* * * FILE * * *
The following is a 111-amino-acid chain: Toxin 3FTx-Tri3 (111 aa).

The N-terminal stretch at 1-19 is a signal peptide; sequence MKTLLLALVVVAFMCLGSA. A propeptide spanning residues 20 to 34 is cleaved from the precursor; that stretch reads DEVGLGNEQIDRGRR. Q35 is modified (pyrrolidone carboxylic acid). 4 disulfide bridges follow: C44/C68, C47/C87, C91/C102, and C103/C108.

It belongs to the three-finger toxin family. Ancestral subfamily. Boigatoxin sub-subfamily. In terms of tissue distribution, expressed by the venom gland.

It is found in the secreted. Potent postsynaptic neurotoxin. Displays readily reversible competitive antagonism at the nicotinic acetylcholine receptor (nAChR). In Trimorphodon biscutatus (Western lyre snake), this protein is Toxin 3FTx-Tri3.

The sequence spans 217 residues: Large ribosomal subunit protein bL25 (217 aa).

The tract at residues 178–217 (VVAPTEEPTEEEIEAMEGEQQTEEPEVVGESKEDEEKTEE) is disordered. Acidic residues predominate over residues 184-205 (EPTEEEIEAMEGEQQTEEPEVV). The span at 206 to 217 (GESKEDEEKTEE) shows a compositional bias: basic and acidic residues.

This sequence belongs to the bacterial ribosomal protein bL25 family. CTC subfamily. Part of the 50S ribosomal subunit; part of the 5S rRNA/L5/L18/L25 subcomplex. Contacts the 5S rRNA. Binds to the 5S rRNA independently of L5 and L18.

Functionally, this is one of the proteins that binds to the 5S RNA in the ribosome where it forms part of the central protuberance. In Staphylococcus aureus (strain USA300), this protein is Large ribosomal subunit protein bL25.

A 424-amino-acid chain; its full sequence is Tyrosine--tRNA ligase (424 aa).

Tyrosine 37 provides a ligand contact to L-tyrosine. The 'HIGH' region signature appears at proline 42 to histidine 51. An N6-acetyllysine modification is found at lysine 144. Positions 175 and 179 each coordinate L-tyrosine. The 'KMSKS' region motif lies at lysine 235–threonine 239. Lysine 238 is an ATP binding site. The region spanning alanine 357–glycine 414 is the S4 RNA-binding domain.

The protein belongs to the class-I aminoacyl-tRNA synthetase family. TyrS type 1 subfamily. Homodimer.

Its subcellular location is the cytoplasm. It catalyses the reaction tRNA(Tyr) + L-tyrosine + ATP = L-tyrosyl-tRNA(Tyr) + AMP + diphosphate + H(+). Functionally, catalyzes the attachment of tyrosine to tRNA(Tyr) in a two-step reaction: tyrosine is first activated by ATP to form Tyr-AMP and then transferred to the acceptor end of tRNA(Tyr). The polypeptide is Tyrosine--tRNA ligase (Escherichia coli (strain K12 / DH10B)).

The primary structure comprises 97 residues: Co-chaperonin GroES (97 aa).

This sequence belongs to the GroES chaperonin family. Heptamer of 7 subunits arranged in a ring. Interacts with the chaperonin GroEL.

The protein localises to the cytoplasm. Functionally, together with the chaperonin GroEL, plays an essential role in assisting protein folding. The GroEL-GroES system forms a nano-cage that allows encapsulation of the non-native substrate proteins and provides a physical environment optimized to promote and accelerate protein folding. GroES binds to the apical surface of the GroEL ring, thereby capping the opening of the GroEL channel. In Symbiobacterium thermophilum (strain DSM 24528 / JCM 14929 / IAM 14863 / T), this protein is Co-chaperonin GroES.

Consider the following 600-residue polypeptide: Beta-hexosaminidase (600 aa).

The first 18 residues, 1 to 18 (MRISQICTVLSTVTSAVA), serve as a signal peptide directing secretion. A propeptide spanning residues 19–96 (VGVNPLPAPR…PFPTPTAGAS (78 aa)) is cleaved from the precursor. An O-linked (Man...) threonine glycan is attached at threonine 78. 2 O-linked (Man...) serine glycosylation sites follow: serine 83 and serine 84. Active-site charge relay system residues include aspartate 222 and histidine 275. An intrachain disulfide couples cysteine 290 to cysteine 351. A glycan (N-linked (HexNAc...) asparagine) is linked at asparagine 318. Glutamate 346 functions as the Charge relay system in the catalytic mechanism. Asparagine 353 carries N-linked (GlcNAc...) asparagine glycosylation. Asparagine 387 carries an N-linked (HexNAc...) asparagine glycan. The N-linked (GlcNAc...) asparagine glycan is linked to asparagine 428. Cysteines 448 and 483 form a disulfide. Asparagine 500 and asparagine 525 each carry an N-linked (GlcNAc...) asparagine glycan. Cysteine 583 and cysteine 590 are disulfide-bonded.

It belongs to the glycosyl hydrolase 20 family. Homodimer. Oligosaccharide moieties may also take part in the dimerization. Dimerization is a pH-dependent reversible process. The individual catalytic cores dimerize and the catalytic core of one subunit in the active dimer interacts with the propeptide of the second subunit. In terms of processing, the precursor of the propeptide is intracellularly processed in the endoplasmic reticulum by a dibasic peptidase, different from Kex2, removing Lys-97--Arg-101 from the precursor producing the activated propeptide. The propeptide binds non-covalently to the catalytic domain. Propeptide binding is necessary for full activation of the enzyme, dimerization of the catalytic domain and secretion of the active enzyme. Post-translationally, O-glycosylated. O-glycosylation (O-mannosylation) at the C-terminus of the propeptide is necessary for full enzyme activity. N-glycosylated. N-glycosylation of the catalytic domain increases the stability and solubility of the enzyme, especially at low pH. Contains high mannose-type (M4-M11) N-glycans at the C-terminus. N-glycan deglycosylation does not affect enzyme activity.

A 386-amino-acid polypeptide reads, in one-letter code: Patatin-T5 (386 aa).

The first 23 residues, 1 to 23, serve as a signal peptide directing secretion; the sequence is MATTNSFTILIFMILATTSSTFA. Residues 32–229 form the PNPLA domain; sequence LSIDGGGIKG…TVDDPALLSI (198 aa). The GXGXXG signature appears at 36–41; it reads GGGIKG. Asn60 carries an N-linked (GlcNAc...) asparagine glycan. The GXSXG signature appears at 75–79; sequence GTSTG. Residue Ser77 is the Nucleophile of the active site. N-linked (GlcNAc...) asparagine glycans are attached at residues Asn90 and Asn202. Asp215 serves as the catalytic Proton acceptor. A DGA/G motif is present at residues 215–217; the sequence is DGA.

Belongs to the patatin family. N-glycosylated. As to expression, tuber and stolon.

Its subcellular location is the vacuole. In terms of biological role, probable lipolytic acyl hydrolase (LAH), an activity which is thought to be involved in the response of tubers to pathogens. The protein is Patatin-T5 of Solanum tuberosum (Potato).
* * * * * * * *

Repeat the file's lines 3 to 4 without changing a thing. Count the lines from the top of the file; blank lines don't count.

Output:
It belongs to the three-finger toxin family. Ancestral subfamily. Boigatoxin sub-subfamily. In terms of tissue distribution, expressed by the venom gland.

It is found in the secreted. Potent postsynaptic neurotoxin. Displays readily reversible competitive antagonism at the nicotinic acetylcholine receptor (nAChR). In Trimorphodon biscutatus (Western lyre snake), this protein is Toxin 3FTx-Tri3.